And they won: they have thousands of customers who will give them a few dollars each month to use their software.
The evolution of project management software
For many years, Basecamp had basically no competition. They didn't advance Basecamp very much. Some say that they were faithful to the key KISS concept they cared so much about. However, things changed when a few dozens competitors tried to replicate Basecamp's miracle, by creating clones. 37signals suddenly decided to develop Basecamp further. Right now, they still have most of the market, but their competitors are definitely eroding.
Most competitors copied Basecamp outright. This was a safe bet -- Basecamp was doing so well after all. However, it also gave them very little competitive advantage. They generally failed to give people a reason to switch.
Amongst all competitors, some of them distinguished themselves. The free software community eventually came up with viable software like:
Fengoffice. Fengoffice is a clone of Basecamp, based on an older version of ActiveCollab. ActiveCollab started as free software. Quite a few people loved ActiveCollab, and contributed to it. Then, one day the creators decided to turn it into proprietary software, effectively betraying their community.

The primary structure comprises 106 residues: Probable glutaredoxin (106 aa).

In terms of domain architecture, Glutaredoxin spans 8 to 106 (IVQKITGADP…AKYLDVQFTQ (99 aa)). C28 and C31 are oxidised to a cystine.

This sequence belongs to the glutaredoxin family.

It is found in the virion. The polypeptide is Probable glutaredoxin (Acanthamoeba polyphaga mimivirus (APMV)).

ProjectPier. Another derivative of ActiveCollab. It has taken a slightly different path than Fengoffice.
Amongst all online project management programs, only one of them broke away from the "usual" way of doing things:
Apollo. Apollo is different to the others: it includes contact management (that is, you can store people's information, write comments on them, or create tasks on them) and it looks and feels like a program rather than a web site (it's a so called one-page web application, heavily relying on AJAX technologies). This implies that you don't have to wait till the next page is reloaded while managing your projects.
While it's unlikely that Fengoffice and Projectpier will evolve to single page AJAX application, I personally hope that a new free software project starting from scratch works towards a single page Ajax application (like Apollo), rather than creating yet another page-reload clone.
An example of project management
So, say that you want to catch the bandwagon of this new way of project management. You would create an account on one of those online applications, and most likely create a project with a task list. In this task list, you would create a list of tasks. For example the project could be "Get the garden perfect". Then, the task list number one could be "Get the shed tidy". For this task list, you would have "Empty the shed completely", "Clean up everything", "Put in new shelves to keep things tidy", "Re-fill the shed tidily".